Friday, April 3, 2015

It Follows Review

It follows.

No, seriously, it follows.

As soon as the credits hit the screen, I knew I had loved what I had seen. Actually I knew it the entire time I watched it. Horror is a genre that I don't easily warm up to and the trailers before the film were a perfect representation of why. So predictable, so obvious, all the expected tropes of generic cheap cinema scares that have no trouble selling tickets at the box office and yet they do so little to truly inspire. It Follows is different though. It Follows is special, a film released in 2015 and yet it invoked a feeling of nostalgia in me, as if it were released 30 years earlier, the type of movie I would have watched late at night with friends as a teen.

Was I scared though?

I drive home from the theater feeling buzzed, replaying my favorite scenes in my head over and over, pondering some of the subtle nuances of the movie that made It Follows a far richer cinematic experience than what was merely presented on the surface. My car comes to a stop along the way and I glance over at a man on the sidewalk, walking slowly, shrouded in darkness. The chill of the nighttime air flows through the windows and I recognize the goosebumps that covered my arms. In that moment everything was normal, yet it felt anything but.

Was I scared though?

I make the same turn into my driveway that I make every single day and my headlights make shadows dance across the neighboring homes. My heart literally skips a beat and I momentarily am engulfed with a feeling of dread as I see a man standing just off to the side. A closer look reveals there is no man there at all, but what did I see? Were my eyes merely playing a trick on me? Yeah, that's probably it. I remind myself that there is nothing to worry about, yet I have an extra bounce in my step as I head up the stairs and through my front door.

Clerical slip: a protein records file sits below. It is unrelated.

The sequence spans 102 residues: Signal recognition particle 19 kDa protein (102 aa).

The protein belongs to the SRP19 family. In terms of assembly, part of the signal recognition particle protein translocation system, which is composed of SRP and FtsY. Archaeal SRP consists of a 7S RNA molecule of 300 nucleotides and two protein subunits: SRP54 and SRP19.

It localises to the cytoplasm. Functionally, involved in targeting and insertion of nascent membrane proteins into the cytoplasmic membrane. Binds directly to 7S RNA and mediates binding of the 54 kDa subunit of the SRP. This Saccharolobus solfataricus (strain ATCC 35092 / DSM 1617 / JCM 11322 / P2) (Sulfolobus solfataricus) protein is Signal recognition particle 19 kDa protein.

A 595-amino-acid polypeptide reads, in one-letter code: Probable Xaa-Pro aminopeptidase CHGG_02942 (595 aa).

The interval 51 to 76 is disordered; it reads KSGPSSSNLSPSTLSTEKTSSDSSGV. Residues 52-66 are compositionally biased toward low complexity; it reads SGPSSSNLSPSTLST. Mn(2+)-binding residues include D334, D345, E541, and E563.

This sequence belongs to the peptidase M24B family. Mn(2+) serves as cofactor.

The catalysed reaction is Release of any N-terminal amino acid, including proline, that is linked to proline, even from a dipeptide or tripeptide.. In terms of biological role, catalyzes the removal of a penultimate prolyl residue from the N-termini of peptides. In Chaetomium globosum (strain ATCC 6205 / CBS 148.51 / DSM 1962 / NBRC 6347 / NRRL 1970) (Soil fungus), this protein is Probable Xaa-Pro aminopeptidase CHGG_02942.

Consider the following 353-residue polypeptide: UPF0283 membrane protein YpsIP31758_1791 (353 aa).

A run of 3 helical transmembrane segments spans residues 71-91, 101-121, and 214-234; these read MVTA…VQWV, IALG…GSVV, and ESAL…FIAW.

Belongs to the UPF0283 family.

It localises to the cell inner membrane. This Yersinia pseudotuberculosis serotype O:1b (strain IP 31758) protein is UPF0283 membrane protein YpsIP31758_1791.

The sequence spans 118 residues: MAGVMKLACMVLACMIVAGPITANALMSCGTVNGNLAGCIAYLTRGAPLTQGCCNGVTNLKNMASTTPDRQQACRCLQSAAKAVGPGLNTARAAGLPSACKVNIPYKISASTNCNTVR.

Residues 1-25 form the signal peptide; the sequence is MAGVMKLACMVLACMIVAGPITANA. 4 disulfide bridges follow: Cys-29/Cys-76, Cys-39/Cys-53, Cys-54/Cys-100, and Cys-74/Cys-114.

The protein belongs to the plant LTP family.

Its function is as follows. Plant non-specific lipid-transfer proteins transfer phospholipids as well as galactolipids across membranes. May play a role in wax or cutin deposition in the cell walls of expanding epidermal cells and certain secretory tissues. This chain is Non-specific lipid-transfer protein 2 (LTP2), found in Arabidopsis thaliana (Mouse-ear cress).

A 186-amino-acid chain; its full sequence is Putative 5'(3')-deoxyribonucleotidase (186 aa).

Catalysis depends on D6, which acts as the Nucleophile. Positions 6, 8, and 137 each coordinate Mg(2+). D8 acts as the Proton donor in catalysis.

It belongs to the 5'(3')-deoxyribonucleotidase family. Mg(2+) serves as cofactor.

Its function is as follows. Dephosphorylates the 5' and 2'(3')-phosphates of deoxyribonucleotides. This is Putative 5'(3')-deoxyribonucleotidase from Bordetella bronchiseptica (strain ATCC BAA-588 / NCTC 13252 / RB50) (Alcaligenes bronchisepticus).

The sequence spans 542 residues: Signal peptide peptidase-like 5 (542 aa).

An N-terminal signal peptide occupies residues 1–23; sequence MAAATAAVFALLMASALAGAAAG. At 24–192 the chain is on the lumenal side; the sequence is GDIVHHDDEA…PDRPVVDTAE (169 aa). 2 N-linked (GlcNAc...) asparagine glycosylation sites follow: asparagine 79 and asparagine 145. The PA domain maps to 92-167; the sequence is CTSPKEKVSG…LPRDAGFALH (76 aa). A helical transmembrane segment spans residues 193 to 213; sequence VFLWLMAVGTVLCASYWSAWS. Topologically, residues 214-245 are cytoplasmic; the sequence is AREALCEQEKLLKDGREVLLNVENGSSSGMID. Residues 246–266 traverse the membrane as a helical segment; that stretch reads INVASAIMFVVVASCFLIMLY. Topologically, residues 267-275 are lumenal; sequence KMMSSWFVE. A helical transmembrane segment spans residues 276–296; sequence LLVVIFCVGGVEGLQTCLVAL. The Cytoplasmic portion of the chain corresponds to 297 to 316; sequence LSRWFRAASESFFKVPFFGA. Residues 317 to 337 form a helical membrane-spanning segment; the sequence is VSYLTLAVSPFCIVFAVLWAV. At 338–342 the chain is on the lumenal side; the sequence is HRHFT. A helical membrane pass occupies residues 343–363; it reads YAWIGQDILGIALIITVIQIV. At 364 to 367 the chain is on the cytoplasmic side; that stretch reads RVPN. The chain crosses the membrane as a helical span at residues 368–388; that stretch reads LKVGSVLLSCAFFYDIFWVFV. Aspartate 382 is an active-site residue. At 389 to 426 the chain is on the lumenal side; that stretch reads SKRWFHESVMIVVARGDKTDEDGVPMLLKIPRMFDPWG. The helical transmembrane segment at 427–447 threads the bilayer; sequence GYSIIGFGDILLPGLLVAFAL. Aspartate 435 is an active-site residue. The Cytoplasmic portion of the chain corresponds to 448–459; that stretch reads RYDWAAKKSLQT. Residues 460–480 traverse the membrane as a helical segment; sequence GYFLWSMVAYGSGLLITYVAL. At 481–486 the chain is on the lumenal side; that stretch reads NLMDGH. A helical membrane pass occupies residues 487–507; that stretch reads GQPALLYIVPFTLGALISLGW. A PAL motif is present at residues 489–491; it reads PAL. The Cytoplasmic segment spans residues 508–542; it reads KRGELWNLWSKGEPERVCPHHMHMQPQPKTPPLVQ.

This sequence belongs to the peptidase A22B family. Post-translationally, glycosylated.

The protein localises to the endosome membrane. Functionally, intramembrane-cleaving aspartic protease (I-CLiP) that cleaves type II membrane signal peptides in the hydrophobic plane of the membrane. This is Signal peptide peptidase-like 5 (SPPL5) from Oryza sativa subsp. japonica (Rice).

Was I scared though?

I sit here now, writing these words and I can't get the score by Disasterpeace out of my mind. So damn perfect for the material, at times it felt as if it was already iconic, like it was destined to send chills down the spines of viewers for many years to come. I can't stop thinking about the confident, stylish direction by David Robert Mitchell, especially a few specific sequences in which his camera turns slowly and with ease, at a perfect pace and rhythm to make your heart race just a few beats faster, make you wonder what will be waiting for you when it comes full circle. I can't stop thinking about the look of sheer terror in the eyes of star Maika Monroe as she saw something others could not, the way she trembled at the sight of something as seemingly innocent as an open door.

Am I scared though?

Yeah, I kinda am. 

It feels fucking great.



  1. Great review, Scott. I really want to see it. I love how you showed the way the film affected your mind afterward. Great.

    1. Thanks Francene! I really appreciate that, a lot. Thank you so much for reading.